How to establish a football dynasty? For decades, the orthodox, long-range formula was to establish excellence within the youth team, recruit complementary talent, and facilitate those with club values within their veins to set standards, to help run the dressing room for a manager.
European football’s greatest teams have almost always laid their foundations on youth systems – Pep Guardiola’s Barcelona, Arrigo Sacchi’s Milan bedrocked by Milanello-hewn defenders, Johan Cruyff and his fellow Ajax graduates, the Bayern Munich team led by Franz Beckenbauer – all followed the template.
Much the same went for English football, with Manchester United’s Busby Babes and Class of 92, and Don Revie’s Leeds; teenagers cleaved together, collective spirit and shared experience forging their growth into winners. Liverpool of the 1970s and 1980s bucked that trend with lower-division talent expertly scouted but they were accompanied by locals such as Tommy Smith, Phil Thompson or Jimmy Case. Brian Clough’s Nottingham Forest’s strength lay in the recruitment skills of Peter Taylor but the key player was John Robertson, signed at 17.
Can this formula still be successful in modern football? Almost certainly not. In today’s globalised industry, all geopolitics and venture capital, the likelihood is a David Beckham, a Peter Lorimer, a Case or a Robertson would have been sold long before they reached their peak. Youth teams are now a revenue stream rather than the fundament, a symptom of the former glory game becoming big business rather than a sporting, community endeavour.
On the Premier League weekend just gone, Cameron Archer scored a lovely, first-time strike for Sheffield United against Everton, Billy Gilmour pulled midfield strings for Brighton while Lewis Hall watched from the Newcastle bench, and Cole Palmer played 38 minutes of Chelsea’s defeat by Nottingham Forest.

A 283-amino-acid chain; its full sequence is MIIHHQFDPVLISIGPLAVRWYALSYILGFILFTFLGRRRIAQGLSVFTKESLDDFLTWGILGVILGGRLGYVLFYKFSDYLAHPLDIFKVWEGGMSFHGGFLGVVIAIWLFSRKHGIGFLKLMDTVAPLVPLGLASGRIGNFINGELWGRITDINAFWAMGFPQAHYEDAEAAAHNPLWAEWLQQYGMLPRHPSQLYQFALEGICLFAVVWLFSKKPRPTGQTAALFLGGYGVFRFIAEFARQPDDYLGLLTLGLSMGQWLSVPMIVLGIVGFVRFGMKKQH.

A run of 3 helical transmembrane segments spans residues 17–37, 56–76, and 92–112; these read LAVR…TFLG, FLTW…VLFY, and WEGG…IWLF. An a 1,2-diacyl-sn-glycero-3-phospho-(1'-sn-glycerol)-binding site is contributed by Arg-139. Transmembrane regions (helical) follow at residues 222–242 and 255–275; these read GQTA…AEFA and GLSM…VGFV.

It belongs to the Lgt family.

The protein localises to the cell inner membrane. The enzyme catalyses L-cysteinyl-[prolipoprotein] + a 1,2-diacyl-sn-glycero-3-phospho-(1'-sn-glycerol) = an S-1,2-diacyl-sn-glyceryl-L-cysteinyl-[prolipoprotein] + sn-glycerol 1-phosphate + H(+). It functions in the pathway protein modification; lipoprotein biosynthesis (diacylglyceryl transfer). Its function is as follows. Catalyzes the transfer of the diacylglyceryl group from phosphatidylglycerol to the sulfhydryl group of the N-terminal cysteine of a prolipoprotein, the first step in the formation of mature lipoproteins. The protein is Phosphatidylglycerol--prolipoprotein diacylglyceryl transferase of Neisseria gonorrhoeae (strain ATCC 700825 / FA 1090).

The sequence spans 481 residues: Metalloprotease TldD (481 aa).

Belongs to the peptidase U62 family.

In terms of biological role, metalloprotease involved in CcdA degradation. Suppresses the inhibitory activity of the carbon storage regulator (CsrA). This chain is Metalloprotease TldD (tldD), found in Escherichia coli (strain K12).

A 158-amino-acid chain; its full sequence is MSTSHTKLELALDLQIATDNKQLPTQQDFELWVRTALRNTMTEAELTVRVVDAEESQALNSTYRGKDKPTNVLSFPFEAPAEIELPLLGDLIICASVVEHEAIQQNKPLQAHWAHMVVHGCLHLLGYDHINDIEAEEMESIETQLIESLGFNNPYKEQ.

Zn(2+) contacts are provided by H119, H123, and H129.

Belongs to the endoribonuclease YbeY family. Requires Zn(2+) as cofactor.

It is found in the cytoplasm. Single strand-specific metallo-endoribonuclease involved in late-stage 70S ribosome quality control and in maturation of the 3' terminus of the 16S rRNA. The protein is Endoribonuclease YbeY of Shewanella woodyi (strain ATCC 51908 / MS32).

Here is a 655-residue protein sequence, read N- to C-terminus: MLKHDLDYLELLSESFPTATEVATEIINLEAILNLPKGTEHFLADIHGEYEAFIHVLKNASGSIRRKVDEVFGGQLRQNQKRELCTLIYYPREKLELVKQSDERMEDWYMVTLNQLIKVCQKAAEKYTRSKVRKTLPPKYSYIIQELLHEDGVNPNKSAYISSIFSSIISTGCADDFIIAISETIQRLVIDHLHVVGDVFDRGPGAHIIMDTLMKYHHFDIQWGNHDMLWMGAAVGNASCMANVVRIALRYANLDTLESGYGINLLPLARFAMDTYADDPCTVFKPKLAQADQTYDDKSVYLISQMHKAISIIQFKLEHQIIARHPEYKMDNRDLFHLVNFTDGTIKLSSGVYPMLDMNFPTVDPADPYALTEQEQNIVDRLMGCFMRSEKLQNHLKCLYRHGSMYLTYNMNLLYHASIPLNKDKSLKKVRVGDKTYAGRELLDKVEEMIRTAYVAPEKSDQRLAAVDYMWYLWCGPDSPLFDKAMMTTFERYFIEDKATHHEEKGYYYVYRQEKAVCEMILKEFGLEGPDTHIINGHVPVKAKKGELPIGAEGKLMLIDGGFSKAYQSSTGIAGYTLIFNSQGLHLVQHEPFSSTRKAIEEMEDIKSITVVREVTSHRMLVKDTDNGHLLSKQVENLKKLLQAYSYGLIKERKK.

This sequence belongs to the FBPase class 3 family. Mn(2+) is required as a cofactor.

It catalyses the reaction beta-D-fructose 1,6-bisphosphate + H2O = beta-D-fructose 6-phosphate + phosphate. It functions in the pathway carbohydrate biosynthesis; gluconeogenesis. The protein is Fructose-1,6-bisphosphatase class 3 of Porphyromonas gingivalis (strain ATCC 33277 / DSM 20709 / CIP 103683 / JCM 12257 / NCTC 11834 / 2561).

It wasn’t meant to be this way. Archer was previously Aston Villa’s jewel of a youth-team striker. Gilmour was groomed to be Chelsea’s answer to Andrés Iniesta. Hall, at Chelsea since he was eight, was last season’s academy player of the year. Wythenshawe’s Palmer, as recently as last month, was Manchester City’s goalscorer in both the Community Shield and European Super Cup.
Academy graduate Cole Palmer scored in Manchester City’s Super Cup win – the following month he signed for Chelsea. Photograph: Nikola Krstic/Shutterstock
Money, as ever, is the underpinning reason why football talent increasingly rarely flowers in the garden it was planted in. One of the unexpected, almost certainly unplanned aspects of financial fair play regulations is that academy players whose book value is practically zero – Gilmour cost £500,000 in development fees from Rangers at 16 – register as pure profit when transferred to another club. As FFP regulations retighten after a partial relaxation during Covid times, the temptation to cash out such easy money is proving irresistible.